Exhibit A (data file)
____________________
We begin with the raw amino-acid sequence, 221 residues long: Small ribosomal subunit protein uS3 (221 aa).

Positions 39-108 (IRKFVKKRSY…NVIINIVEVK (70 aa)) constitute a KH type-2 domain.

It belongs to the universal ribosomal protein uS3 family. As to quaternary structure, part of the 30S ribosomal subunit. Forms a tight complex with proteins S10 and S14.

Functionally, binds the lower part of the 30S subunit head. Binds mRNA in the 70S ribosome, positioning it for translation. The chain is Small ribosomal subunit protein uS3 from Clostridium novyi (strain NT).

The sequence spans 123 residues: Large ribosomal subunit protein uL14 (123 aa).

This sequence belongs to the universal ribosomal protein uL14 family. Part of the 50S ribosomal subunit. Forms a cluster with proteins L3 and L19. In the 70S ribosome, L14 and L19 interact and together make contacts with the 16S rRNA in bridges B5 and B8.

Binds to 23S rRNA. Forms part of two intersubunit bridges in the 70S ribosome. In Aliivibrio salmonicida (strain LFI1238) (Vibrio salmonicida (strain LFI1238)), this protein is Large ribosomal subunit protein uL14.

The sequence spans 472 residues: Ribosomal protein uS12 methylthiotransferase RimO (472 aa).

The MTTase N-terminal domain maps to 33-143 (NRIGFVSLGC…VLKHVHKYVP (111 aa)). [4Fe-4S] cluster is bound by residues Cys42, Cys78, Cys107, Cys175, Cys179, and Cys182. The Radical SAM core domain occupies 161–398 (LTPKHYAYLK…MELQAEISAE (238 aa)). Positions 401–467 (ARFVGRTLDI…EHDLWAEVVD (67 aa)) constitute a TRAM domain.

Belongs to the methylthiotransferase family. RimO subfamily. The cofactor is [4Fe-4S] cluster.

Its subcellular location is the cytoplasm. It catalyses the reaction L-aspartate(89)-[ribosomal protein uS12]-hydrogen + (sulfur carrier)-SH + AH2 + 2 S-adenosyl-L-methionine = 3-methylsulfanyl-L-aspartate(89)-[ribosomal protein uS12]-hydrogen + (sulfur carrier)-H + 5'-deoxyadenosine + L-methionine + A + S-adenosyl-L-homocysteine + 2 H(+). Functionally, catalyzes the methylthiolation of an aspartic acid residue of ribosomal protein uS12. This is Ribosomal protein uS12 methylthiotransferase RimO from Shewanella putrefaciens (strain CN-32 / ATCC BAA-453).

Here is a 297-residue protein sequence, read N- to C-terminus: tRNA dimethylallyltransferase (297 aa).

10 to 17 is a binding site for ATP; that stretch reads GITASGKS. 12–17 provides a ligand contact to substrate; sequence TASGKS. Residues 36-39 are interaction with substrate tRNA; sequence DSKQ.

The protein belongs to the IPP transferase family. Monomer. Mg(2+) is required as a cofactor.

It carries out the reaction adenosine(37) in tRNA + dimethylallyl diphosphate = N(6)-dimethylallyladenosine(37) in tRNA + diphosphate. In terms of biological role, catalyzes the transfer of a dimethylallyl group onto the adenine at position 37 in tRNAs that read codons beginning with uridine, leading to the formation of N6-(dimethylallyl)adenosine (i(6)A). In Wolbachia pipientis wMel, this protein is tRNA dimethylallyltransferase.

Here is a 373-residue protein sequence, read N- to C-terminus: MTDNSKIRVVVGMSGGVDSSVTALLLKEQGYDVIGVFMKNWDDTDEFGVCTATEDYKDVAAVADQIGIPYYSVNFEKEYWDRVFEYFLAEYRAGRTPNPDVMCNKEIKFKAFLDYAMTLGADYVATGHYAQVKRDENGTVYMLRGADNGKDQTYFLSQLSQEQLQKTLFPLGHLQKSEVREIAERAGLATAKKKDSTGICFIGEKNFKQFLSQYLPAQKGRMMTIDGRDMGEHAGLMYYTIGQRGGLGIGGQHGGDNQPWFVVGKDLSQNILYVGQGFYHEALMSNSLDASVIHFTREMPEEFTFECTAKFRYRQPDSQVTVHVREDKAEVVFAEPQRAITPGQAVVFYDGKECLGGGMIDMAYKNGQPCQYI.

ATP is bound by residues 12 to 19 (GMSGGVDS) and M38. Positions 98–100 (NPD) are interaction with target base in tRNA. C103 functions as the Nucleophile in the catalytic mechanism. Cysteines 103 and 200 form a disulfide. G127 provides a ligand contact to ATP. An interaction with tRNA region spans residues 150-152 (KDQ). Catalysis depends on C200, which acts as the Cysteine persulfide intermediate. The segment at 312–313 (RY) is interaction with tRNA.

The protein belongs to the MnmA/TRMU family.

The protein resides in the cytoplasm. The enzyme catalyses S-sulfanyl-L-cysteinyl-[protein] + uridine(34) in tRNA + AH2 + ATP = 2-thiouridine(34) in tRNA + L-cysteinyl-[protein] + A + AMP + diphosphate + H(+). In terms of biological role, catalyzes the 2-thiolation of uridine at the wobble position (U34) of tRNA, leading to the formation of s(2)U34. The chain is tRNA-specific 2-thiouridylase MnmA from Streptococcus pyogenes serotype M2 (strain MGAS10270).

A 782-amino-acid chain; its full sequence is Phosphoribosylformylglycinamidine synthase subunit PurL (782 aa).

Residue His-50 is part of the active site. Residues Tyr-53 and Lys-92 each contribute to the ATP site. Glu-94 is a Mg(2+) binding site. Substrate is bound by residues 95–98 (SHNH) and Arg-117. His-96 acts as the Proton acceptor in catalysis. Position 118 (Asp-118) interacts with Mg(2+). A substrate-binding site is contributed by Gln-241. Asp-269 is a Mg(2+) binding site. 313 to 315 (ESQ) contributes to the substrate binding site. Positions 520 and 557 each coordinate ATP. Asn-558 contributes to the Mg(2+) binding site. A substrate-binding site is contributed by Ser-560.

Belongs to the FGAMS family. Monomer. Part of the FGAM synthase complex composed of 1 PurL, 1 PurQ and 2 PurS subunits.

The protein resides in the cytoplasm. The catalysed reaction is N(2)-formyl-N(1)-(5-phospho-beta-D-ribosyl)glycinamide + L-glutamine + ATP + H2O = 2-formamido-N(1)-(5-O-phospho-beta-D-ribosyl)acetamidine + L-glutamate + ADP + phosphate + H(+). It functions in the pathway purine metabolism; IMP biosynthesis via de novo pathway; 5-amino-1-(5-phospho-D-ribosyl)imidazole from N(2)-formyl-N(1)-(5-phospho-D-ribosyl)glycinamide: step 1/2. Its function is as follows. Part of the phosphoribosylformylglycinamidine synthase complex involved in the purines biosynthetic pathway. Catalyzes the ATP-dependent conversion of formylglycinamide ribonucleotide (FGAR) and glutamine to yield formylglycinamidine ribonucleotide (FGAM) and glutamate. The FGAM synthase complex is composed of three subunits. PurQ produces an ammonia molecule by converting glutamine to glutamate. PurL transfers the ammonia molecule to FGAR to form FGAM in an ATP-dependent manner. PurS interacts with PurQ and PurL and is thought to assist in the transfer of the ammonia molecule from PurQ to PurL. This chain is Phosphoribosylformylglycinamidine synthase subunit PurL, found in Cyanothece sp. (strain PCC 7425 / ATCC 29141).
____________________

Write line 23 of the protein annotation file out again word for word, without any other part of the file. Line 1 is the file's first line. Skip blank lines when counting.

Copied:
The protein resides in the cytoplasm. The catalysed reaction is N(2)-formyl-N(1)-(5-phospho-beta-D-ribosyl)glycinamide + L-glutamine + ATP + H2O = 2-formamido-N(1)-(5-O-phospho-beta-D-ribosyl)acetamidine + L-glutamate + ADP + phosphate + H(+). It functions in the pathway purine metabolism; IMP biosynthesis via de novo pathway; 5-amino-1-(5-phospho-D-ribosyl)imidazole from N(2)-formyl-N(1)-(5-phospho-D-ribosyl)glycinamide: step 1/2. Its function is as follows. Part of the phosphoribosylformylglycinamidine synthase complex involved in the purines biosynthetic pathway. Catalyzes the ATP-dependent conversion of formylglycinamide ribonucleotide (FGAR) and glutamine to yield formylglycinamidine ribonucleotide (FGAM) and glutamate. The FGAM synthase complex is composed of three subunits. PurQ produces an ammonia molecule by converting glutamine to glutamate. PurL transfers the ammonia molecule to FGAR to form FGAM in an ATP-dependent manner. PurS interacts with PurQ and PurL and is thought to assist in the transfer of the ammonia molecule from PurQ to PurL. This chain is Phosphoribosylformylglycinamidine synthase subunit PurL, found in Cyanothece sp. (strain PCC 7425 / ATCC 29141).